Feds seek 1 percent cut in Medicare Advantage

The Obama administration is seeking a more modest rate cut to the popular Medicare Advantage program next year compared to 2015, proposing a reduction of just under 1 percent.

Medicare Advantage, which covers about one-third of Medicare beneficiaries, is a program that runs on federal dollars but is managed by private healthcare   providers. Doctors are reimbursed based on a risk-adjusted, per-person payment formula from Medicare that the government updates every year.

The new rate proposal announced Friday would decrease payments “modestly” by about 0.95 percent, said Sean Cavanaugh, deputy administrator and director of the Center for Medicare and Medicaid Services (CMS).

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This year’s proposed rate reduction is less than last year’s 1.9 percent. That full cut never went into effect, however, after an aggressive lobbying effort by the medical industry.

Cavanaugh added that all health plans would be affected differently, but the average plan would see an increase in revenue of about 1.05 percent because of a new emphasis on quality of care.  

“On average, plans that are increasing quality of care would experience higher revenue growth,” he said in a call with reporters Friday afternoon.

Participation in Medicare Advantage is at an all-time high, according to CMS data. Enrollment has swelled more than 40 percent since passage of the Affordable Care Act, with premium costs also declining by about 6 percent.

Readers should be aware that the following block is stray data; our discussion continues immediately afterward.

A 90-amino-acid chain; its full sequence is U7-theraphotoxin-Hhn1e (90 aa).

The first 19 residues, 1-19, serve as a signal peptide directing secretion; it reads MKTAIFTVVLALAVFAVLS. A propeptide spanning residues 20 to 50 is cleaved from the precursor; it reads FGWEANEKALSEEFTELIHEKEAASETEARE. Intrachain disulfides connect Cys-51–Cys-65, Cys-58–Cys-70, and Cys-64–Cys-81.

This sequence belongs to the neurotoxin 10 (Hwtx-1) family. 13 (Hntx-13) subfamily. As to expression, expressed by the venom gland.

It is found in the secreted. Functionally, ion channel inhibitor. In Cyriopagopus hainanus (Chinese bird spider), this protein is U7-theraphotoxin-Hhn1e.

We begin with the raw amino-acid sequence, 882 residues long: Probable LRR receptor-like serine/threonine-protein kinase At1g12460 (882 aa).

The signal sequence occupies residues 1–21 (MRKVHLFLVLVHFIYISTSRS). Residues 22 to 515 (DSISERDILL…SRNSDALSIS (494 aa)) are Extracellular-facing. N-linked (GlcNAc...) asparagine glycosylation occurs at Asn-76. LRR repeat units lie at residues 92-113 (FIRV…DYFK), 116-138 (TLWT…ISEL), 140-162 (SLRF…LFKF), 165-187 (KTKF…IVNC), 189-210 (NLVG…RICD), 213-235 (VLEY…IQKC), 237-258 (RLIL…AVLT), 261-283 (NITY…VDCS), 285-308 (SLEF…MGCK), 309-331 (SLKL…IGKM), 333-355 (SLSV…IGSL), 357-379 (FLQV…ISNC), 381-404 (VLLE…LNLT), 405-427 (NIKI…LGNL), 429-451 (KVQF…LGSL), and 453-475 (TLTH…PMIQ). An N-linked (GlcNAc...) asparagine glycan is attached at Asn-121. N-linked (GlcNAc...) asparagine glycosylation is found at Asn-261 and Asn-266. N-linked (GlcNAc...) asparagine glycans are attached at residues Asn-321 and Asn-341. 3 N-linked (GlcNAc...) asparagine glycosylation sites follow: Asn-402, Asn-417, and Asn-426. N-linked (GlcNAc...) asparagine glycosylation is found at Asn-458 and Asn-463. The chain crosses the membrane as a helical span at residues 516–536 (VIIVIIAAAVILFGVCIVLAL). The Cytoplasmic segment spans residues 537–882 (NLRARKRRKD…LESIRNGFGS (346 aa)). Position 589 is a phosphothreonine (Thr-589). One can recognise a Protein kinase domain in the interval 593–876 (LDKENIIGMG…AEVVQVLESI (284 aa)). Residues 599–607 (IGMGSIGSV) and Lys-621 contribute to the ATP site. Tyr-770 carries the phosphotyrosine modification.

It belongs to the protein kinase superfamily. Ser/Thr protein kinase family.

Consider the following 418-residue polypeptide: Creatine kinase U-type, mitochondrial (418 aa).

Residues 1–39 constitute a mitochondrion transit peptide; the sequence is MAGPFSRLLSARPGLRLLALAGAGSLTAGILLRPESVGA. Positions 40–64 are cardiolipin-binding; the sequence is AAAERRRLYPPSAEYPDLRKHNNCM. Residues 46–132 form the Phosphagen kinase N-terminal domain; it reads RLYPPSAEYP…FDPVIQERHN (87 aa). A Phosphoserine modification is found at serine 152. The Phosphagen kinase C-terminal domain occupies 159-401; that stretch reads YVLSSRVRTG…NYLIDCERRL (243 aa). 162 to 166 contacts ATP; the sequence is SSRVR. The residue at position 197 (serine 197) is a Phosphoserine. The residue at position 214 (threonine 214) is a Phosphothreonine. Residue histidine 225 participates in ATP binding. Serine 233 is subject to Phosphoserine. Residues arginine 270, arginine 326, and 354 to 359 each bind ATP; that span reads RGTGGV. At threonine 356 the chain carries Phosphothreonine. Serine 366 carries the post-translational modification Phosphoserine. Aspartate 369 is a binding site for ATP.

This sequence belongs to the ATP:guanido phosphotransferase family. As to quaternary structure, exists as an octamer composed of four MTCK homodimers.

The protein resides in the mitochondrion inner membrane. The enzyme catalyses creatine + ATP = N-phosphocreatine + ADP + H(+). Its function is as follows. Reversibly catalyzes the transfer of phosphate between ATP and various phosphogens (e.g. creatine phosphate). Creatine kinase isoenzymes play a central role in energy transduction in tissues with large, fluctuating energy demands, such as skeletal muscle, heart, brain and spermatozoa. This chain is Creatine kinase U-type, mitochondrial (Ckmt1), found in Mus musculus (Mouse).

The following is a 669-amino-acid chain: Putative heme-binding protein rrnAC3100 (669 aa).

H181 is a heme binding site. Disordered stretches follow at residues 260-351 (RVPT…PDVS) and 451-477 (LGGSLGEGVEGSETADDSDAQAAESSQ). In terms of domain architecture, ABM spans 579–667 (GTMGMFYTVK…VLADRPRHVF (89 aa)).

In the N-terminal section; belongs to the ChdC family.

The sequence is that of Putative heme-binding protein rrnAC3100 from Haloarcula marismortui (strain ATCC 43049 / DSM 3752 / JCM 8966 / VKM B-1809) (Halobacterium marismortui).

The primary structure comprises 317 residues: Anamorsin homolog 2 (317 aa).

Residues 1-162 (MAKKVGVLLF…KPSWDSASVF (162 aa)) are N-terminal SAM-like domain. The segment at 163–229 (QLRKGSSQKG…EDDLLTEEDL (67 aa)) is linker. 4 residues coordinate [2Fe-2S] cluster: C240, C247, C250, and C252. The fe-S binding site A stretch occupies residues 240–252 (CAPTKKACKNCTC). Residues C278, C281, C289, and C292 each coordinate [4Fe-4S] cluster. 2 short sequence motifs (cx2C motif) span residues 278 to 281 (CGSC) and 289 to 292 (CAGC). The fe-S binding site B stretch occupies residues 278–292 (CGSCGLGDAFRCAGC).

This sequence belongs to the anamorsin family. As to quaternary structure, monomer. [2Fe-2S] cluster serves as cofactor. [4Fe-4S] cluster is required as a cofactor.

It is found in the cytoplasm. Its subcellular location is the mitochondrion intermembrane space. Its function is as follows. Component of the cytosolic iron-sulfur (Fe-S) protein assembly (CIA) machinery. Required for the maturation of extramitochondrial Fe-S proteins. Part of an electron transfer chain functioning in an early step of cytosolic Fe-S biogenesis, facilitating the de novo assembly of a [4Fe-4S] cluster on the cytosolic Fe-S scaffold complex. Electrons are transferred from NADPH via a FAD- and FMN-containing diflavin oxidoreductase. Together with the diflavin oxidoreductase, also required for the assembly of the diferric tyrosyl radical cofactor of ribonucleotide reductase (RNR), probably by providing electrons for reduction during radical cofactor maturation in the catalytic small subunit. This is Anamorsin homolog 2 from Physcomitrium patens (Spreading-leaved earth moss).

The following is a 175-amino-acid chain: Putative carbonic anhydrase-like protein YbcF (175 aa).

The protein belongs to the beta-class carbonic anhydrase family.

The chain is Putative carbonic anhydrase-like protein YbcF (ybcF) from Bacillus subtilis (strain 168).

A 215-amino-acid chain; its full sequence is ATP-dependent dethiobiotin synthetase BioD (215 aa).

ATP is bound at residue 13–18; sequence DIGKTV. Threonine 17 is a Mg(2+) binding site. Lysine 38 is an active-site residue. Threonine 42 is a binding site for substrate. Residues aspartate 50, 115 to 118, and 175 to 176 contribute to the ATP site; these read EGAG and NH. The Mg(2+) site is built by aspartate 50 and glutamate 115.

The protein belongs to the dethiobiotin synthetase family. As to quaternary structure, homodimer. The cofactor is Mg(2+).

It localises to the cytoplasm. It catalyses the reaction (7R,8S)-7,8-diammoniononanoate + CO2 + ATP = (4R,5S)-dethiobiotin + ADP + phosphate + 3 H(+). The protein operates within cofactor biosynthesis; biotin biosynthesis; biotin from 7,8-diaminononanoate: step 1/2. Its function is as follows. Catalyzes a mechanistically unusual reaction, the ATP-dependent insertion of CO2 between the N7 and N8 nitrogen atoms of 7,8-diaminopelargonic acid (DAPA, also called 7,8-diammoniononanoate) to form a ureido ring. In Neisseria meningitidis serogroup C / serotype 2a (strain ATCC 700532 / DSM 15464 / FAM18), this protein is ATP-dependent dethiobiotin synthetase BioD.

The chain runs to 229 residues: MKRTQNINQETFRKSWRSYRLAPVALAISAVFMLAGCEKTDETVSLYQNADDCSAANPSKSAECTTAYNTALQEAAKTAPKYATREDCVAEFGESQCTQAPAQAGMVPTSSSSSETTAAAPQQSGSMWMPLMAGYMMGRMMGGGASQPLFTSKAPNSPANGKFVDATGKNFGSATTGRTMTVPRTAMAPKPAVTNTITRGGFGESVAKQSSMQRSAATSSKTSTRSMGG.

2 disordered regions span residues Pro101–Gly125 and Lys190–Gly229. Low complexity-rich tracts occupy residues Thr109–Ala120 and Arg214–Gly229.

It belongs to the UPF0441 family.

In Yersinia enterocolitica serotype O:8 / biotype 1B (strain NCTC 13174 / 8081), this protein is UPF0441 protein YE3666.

The more modest reduction in rates comes as more lawmakers are trying to shield Medicare Advantage from steep cuts.

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A bipartisan group of 53 senators sent a letter this week urging the Obama administration not to cut payment rates.

"Regulatory policy changes that affect the program's funding, year after year, are creating disruption and confusion among beneficiaries who are looking for consistency and predictability and can damage a program that offers value for beneficiaries," they wrote in a letter to the CMS.

The Medicare Advantage network carries heavy weight on Capitol Hill. The program has nearly entirely escaped cuts in recent years after intense pushback from members of Congress, in part thanks to former Rep. Henry Waxman (D-Calif.).

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